by his Children
Last month, we began the story of our Totty, Rabbi Shmuel Dovid Siegel. We described his youth as a graduate of TA’s first high school class; his 10 years of learning in Ner Israel with his rebbe, the Rosh Yeshiva Harav Ruderman; his marriage; and his passion for the sugya of zmanim, about which he wrote three sefarim and was an internationally recognized expert. We continue the story of our father’s life.
Son-in-law and Ner Israel alumnus, Nosson Westreich, remembers when the Rosh Yeshiva asked him to deliver a message to our father. Rabbi Ruderman wanted Totty to come to the yeshiva because he wanted to confer upon him a Yadin Yadin semicha, the highest level semicha available. The earlier semicha conferred upon our father by the Rosh Yeshiva had been a Rav Moreh Umanhig, which the Rosh Yeshiva felt was not befitting our father’s kavod and his level of Talmudic mastery. According to Nosson, upon hearing Rabbi Ruderman’s message, Totty was reticent, even reluctant. Several weeks later, the Rosh Yeshiva called Nosson in again to follow up on his earlier request. He asked Nosson to deliver the message a second time. Nosson did so, and once again, Totty demurred. When Nosson asked him why he was not pursuing this offer, Totty said, “Hekdesh is not chal on a baal mum – a person with a defect cannot acquire holiness.” According to Nosson, when he went back to the Rosh Yeshiva to deliver this message, the Rosh Yeshiva responded, “He is not a baal mum; he is a tamim – He has no defect; he is pure and unblemished.” At Totty’s insistence, the matter was left closed.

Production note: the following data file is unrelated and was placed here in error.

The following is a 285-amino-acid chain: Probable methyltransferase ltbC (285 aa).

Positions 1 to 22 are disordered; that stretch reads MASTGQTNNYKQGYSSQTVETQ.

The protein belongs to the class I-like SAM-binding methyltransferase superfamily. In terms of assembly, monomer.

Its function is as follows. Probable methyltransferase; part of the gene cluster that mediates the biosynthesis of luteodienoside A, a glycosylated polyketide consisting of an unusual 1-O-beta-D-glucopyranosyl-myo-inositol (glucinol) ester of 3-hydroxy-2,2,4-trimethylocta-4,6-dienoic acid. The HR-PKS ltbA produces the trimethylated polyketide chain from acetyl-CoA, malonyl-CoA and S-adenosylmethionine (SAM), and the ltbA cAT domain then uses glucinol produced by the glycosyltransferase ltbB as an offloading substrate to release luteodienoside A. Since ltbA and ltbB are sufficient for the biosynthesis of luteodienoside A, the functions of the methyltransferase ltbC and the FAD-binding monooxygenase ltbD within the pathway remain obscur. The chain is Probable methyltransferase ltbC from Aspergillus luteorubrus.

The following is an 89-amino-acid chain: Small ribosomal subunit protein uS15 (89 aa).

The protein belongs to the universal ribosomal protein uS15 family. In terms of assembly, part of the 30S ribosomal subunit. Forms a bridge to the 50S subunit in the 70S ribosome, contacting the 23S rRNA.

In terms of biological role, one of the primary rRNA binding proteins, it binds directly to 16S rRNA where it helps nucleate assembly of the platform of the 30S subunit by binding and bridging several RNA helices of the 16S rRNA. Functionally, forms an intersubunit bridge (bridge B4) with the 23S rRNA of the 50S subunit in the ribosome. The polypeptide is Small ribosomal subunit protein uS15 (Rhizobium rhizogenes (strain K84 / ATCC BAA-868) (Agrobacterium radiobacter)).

In his post-retirement years, our father learned in the senior kollel headed by his TA classmate Rabbi Nachman Klein. Totty gave shiurim on a number of topics and would pinch-hit for Daf Yomi when needed, as he could always be counted upon to be holding in whatever the daily subject matter was. He was remembered for the absolute patience and clarity he had in learning with others. No matter how heated the discourse with his chavrusas, our father remained calm and gentle in his manner. And of course, he was always ready to engage with excitement and animation in any discussion about his beloved zmanim.
On the Home Front – Conscientious and Committed
Totty’s Class of ’47 classmate, Rav Aharon Feldman, shlita, said about him that “he was without contradictions in his life. Everything was consistent.” Commitment to his family was a manifestation of this consistency in his life. Any endeavor that our father undertook was marked by precision and conscientiousness: be it learning, carpool, laundry, dishes, or helping with homework.
Soon after his mother, Miriam, died in 1960, our parents moved into his parents’ house at 5700 Narcissus Avenue in Baltimore, a historic home, as it had been previously owned by Rabbi Shimon Schwab and Rebbitzen Schwab, who moved from Baltimore to Washington Heights when Rabbi Schwab assumed leadership of the Breuer’s kehila.